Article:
Since human diets tend to be poor in ALA, EPA, DHA, and GLA, supplementing with milled flax seeds, fish oil or eating fatty fish and omega3 eggs, and borage or primrose oil should go a long way to balancing Superfast’s simple yet effective filter.

Here is an interesting site on lipids if this post isn’t geeked out enough for you:

http://lipidlibrary.aocs.org/[/quote]

1.) Agreed on the omega 3; I take fish oil for that.

2.) I don’t mean the science shouldn’t be done and published, of course it should. It’s just that how it’s been presented to the public has, IMO, been confusing; not everyone should have to get into the bio-chemistry like you do (I have dabbled a bit, for my own gratification) to know what to do to be healthy. The guidelines I gave - plus omega 3 like you mentioned, because of how our society actually is - would be a big improvement for most Americans. Even many on T-Nation want to be huge and ripped, and don’t know about general health.

3.) Re: “canola” oil. No human ever had any significant amount of grain, seed, or bean oil before the industrial revolution.

[OT: Peter, you are very calm and thorough. Do you know where you are on the MBTI?]


#11

@SuperFast:
The reply after the first paragraph was more me trying to outline what is known rather than a response to your post in general. If anything it was some pent up energy from holding back from getting into a flame war in another thread.

Regarding point 2, the problem is even science is in its infancy when knowing about effects. I think genomic based differences will be found to play a large part, much like response to different macronutrient breakdowns.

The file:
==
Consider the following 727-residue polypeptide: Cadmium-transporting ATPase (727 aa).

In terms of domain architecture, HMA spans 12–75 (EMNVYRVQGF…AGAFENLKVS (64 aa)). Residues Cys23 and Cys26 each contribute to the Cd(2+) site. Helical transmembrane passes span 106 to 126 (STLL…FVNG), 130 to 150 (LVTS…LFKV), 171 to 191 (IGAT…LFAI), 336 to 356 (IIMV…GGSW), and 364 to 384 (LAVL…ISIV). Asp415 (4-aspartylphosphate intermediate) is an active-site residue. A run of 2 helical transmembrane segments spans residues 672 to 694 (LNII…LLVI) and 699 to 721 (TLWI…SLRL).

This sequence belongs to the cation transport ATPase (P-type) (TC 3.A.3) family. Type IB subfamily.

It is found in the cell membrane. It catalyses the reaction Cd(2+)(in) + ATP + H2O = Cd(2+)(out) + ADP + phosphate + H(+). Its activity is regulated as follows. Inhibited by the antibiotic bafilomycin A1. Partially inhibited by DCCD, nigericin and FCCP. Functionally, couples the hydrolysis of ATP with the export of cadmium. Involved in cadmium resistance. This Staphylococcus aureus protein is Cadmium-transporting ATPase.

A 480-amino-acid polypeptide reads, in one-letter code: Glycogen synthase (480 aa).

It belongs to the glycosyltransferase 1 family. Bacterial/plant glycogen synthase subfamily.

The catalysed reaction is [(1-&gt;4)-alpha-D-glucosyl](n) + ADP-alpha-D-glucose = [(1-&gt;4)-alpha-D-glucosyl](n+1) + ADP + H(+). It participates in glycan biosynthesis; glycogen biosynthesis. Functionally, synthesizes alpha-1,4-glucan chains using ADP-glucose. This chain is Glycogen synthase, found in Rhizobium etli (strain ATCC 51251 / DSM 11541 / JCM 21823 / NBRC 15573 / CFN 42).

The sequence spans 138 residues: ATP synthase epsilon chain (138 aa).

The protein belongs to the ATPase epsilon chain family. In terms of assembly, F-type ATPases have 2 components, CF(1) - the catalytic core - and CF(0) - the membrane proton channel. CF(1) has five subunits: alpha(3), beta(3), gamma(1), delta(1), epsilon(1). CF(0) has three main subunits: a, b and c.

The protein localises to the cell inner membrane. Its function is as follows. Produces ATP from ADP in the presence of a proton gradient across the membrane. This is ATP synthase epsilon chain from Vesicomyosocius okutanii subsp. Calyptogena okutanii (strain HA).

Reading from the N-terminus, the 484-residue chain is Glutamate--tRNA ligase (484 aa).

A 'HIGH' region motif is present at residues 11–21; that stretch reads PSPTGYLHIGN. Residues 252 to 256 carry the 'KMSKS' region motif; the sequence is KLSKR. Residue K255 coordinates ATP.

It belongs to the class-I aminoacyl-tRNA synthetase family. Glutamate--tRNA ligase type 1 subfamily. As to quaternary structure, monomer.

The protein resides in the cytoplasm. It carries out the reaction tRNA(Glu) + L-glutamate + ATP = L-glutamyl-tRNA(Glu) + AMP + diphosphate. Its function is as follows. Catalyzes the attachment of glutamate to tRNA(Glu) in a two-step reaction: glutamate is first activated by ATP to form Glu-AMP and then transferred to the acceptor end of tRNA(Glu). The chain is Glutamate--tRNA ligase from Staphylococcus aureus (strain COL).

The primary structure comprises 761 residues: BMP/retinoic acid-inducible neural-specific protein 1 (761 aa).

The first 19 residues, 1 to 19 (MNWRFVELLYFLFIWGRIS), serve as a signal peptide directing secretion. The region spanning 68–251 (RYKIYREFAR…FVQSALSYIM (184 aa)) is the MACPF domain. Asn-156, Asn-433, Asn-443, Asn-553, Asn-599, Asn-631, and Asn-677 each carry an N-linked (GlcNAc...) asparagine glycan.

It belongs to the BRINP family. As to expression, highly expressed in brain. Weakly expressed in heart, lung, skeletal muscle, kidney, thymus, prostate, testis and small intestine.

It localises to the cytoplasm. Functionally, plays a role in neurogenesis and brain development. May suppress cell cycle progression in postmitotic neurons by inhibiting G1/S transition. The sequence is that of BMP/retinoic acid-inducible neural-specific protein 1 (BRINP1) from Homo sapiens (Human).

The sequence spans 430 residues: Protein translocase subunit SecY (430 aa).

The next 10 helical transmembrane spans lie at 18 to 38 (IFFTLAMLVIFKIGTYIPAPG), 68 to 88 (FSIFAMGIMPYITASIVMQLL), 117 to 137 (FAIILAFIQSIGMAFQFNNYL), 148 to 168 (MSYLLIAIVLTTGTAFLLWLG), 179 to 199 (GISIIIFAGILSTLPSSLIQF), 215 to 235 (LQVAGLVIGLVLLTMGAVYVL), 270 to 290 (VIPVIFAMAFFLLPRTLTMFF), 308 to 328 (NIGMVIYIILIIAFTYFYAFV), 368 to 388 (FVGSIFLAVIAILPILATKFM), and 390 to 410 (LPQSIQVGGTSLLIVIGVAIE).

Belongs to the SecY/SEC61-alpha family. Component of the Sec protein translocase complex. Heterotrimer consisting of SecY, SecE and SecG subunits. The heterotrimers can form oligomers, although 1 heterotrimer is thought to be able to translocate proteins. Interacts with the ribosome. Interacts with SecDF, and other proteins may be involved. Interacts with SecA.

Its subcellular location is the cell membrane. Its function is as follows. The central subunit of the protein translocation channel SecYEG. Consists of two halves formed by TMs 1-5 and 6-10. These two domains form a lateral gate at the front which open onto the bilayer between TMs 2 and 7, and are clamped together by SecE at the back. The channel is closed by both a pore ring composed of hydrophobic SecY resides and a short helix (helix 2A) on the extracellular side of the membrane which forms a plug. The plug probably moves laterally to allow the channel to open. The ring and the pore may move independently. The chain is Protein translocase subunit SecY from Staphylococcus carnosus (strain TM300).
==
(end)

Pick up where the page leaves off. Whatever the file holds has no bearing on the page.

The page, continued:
Regarding point 3, actually grains in particular seem to coincide with the rise of civilization. The ability to store a years worth of food (I do use that term loosely and with derision) demanded advances in knowledge over the previous more nomadic hunter-gatherer and lifestyles and the smaller groups which characterized such peoples due to biological/environmental realities. Seed and oil production also have existed in pre industrial revolution societies. The effects of these are thought to be negative as compared to a hunter-gatherer diet. Check out this Cordain article (he is not the sole author):
Origins and evolution of the western diet: Health implications for the 21st century

It can be found on this page:

I am not trying to solely push his point of view, but him and others have published lots of great work on this topic and his coauthors on this paper include scientists involved the Glucose Load and acid-base balance research, some of the most important research on nutrition in my opinion.